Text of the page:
Viruses and Malware

Tens of thousands of virus/malware exist, with more being created each day. Although once most common in DOS or Windows, endpoint viruses today can cause a great amount of damage by exploiting vulnerabilities in corporate networks, email systems and websites.

Table 1. Virus/Malware Types

Virus / Malware Type


Joke program

Joke programs are virus-like programs that often manipulate the appearance of things on the endpoint's monitor.


"Others" include viruses/malware not categorized under any of the other virus/malware types.


Packers are compressed and/or encrypted Windows or Linux™ executable programs, often a Trojan horse program. Compressing executables makes packers more difficult for antivirus products to detect.


Rootkits are programs (or collections of programs) that install and execute code on a system without end user consent or knowledge. They use stealth to maintain a persistent and undetectable presence on the machine. Rootkits do not infect machines, but rather, seek to provide an undetectable environment for malicious code to execute. Rootkits are installed on systems via social engineering, upon execution of malware, or simply by browsing a malicious website. Once installed, an attacker can perform virtually any function on the system to include remote access, eavesdropping, as well as hide processes, files, registry keys and communication channels.

Test virus

Test viruses are inert files that act like a real virus and are detectable by virus-scanning software. Use test viruses, such as the EICAR test script, to verify that your antivirus installation scans properly.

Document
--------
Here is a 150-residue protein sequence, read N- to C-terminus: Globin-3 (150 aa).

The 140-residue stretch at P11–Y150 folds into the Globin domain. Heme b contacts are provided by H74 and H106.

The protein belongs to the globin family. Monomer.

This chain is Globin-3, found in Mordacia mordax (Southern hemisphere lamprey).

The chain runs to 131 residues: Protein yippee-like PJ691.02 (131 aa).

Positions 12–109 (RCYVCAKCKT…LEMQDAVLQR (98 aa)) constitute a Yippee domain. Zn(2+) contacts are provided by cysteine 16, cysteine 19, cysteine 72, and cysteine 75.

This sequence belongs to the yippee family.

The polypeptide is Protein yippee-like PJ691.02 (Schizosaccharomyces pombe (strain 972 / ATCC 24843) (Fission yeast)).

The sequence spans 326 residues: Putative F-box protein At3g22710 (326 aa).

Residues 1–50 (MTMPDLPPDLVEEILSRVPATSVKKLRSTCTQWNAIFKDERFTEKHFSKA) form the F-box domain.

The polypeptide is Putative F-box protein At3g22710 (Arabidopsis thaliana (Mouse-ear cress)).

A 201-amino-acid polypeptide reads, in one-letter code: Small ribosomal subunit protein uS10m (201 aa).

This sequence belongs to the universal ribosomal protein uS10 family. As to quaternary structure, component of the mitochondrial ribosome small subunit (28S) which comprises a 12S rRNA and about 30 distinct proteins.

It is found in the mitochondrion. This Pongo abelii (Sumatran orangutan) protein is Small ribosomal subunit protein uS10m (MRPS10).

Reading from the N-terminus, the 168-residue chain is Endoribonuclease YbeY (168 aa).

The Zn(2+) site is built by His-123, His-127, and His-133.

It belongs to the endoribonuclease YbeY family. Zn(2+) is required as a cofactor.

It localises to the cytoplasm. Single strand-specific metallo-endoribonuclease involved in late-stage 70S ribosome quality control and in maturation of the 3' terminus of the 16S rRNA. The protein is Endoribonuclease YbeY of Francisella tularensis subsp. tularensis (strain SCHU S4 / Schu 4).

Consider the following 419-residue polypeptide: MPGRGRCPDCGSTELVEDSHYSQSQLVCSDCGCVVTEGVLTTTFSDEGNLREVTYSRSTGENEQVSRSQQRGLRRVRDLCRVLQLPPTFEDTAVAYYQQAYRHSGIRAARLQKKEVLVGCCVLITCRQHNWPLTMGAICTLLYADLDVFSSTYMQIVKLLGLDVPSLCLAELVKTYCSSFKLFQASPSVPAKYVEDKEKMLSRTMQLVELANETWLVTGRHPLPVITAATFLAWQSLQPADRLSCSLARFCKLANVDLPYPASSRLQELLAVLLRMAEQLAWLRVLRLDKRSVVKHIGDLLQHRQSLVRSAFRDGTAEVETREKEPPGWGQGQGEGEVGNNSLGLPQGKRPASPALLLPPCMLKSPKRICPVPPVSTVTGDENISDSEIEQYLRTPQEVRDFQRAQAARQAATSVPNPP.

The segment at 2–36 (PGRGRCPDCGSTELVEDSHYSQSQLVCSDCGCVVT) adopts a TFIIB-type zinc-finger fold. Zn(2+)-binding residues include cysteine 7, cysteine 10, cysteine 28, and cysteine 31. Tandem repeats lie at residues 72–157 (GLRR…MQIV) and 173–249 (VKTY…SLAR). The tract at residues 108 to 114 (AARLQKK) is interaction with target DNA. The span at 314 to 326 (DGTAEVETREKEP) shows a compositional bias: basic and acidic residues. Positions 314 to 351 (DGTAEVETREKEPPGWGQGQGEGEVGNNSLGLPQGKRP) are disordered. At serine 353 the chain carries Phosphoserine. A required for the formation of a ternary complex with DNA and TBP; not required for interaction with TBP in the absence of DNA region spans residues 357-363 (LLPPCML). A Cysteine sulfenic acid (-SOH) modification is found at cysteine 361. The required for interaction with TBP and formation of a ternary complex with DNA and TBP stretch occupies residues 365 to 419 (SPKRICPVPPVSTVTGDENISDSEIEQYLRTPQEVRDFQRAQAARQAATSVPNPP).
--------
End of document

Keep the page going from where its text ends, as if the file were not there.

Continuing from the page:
Trojan horse

Trojan horse programs often use ports to gain access to computers or executable programs. Trojan horse programs do not replicate but instead reside on systems to perform malicious acts, such as opening ports for hackers to enter. Traditional antivirus solutions can detect and remove viruses but not Trojans, especially those already running on the system.


Viruses are programs that replicate. To do so, the virus needs to attach itself to other program files and execute whenever the host program executes, including:

  • ActiveX malicious code: Code that resides on web pages that execute ActiveX™ controls.

  • Boot sector virus: A virus that infects the boot sector of a partition or a disk.

  • COM and EXE file infector: An executable program with .com or .exe extension.

  • Java malicious code: Operating system-independent virus code written or embedded in Java™.

  • Macro virus: A virus encoded as an application macro and often included in a document.

  • VBScript, JavaScript or HTML virus: A virus that resides on web pages and downloaded through a browser.

  • Worm: A self-contained program or set of programs able to spread functional copies of itself or its segments to other endpoint systems, often through email.

Network Virus

A virus spreading over a network is not, strictly speaking, a network virus. Only some virus/malware types, such as worms, qualify as network viruses. Specifically, network viruses use network protocols, such as TCP, FTP, UDP, HTTP, and email protocols to replicate. They often do not alter system files or modify the boot sectors of hard disks. Instead, network viruses infect the memory of agent endpoints, forcing them to flood the network with traffic, which can cause slowdowns and even complete network failure. Because network viruses remain in memory, they are often undetectable by conventional file I/O based scanning methods.

Probable virus/malware

Probable viruses/malware are suspicious files that have some of the characteristics of viruses/malware.

For details, see the Trend Micro Threat Encyclopedia:


Clean cannot be performed on probable virus/malware, but the scan action is configurable.